6 charged in Md. arms deal sting

Officials say Tamil Tigers were to receive weapons

September 30, 2006|By Matthew Dolan | Matthew Dolan,Sun reporter

Six South Asian arms dealers who paid undercover customs agents in Maryland hundreds of thousands of dollars to ship restricted, high-tech weapons to rebels in Sri Lanka and the Indonesian Army have been arrested by federal authorities in Guam, officials said yesterday.

The elaborate sting operation took center stage in Baltimore this summer, where federal agents put up a Singapore arms broker at a four-star Inner Harbor hotel, arranged for him to attend religious services at a mosque in Laurel and took him to a shooting range in Harford County so he could test-fire machine guns they said he was interested in illegally buying.

The ruse, authorities said, led representatives for the Tamil Tigers insurgents in Sri Lanka to deposit $700,000 with undercover agents as a down payment for millions of dollars in sniper rifles, submachine guns and grenade launchers. The arms dealers also inquired about unmanned air vehicles and buying surface-to-air missiles to shoot down Israeli-built aircraft in Sri Lanka, according to federal court papers.

Yesterday's announcement once again highlighted how attractive Maryland appears to be to arms dealers who want to buy banned state-of-the-art weapons in a state rich with defense contractors. Officials said they have stepped up enforcement, pointing out that the original tip in the case was handled by a military technology task force set up by federal and local law enforcement in 2002 to root out those who attempt to export arms illegally.

Last month, FBI agents searched the office of a Cumberland physician who is president of a Sri Lankan charitable organization suspected of funneling money to the Tamil Tigers. Officials said yesterday that the two cases are unrelated.

"It's our commitment to make sure we do everything we can not only to make sure that terrorists don't attack us in the United States, but terrorists do not find any support here in the United States for their activities overseas," Maryland U.S. Attorney Rod J. Rosenstein said at a news conference yesterday.

Federal prosecutors charged all six defendants - Haniffa Bin Osman, 55, of Singapore; Thirunavukarasu Varatharasa, 36, of Sri Lanka; and Erick Wotulo, 60, Haji Subandi, 69, Reinhard Rusli, 34, and Helmi Soedirdja, 33, of Indonesia - with conspiracy to export arms and munitions.

Osman, Wotulo and Subandi were also accused of money laundering and conspiring to provide material support to a terrorist organization.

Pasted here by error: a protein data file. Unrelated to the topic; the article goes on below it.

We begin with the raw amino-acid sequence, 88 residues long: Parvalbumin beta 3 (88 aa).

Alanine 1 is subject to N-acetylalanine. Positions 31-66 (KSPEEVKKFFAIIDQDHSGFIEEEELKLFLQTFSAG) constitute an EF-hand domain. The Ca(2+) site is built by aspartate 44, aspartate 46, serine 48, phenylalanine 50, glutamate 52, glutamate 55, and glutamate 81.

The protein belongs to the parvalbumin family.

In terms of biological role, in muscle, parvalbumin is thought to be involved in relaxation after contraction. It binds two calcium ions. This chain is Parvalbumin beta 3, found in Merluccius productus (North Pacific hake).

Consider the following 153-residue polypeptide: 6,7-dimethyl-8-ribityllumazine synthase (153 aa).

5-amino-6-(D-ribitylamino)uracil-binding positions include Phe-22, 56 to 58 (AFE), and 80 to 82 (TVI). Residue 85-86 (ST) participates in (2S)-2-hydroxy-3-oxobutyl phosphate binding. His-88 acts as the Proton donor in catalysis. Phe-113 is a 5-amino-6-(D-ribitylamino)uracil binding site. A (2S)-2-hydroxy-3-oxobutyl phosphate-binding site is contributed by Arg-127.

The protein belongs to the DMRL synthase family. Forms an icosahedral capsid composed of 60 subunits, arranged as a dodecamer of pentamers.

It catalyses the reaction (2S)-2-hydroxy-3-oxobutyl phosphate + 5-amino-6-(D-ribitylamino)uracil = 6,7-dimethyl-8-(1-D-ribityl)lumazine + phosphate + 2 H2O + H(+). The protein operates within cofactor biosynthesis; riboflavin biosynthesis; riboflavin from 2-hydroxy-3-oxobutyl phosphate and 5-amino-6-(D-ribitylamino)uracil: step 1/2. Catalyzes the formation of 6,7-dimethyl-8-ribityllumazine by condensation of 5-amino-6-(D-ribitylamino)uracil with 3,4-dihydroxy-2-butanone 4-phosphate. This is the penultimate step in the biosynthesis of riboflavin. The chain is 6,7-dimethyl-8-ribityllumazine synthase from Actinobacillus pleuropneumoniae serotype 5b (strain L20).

The defendants, arrested Thursday and yesterday, traveled to the American-controlled South Pacific island to purchase night vision devices, sniper rifles, submachine guns with suppressors and grenade launchers. Federal prosecutors from Maryland will ask a judge in Guam on Monday to send the defendants to Baltimore for trial. The maximum prison sentences range from five years on conspiracy to export arms to 20 years for money laundering.

The military equipment at issue, which can only be purchased in the United States by a licensed dealer for an approved customer, was to be shipped to the Liberation Tigers of Tamil Eelam, also known as the Tamil Tigers, and customers in Indonesia, including the army, according to court papers and interviews with federal officials.

Mark Bastan, acting special agent in charge of the Baltimore office of the Bureau of Immigration and Customs Enforcement, said the potential arms shipment would have weighed more than 3 1/2 tons and would have filled 14 pallets on a truck.

"American-made weapons and weapons technology are the envy of the world. And they give us a competitive military edge," Bastan said, adding that the mission to combat the illegal export of military technology was among his agency's highest priorities. The customs investigators were aided by agents from the Baltimore FBI, the Defense Criminal Investigative Service and the Baltimore Police Department.

Investigators said they set up their operations in 2004 when an arms broker suspect contacted an undercover customs agent about acquiring arms for the Tamil Tigers. According to court papers, the broker became the link in both cases, introducing federal agents to those interested in buying weapons for the Tamil Tigers as well as the Indonesian military.

The Tamil Tigers have long advocated the violent overthrow of the Sri Lankan government, using suicide bombings. The State Department labeled the Tamil Tigers as a foreign terrorist organization in 1997. The paramilitary organization cannot legally raise money or buy sensitive military equipment in the United States. But experts said the Sri Lankan rebels have skirted the ban by seeking out arms in other countries.

"They have a global arms procurement network" stretching from Croatia to South Africa to Singapore, said Peter Chalk, senior analyst at the Rand Corp., based in Santa Monica, Calif.

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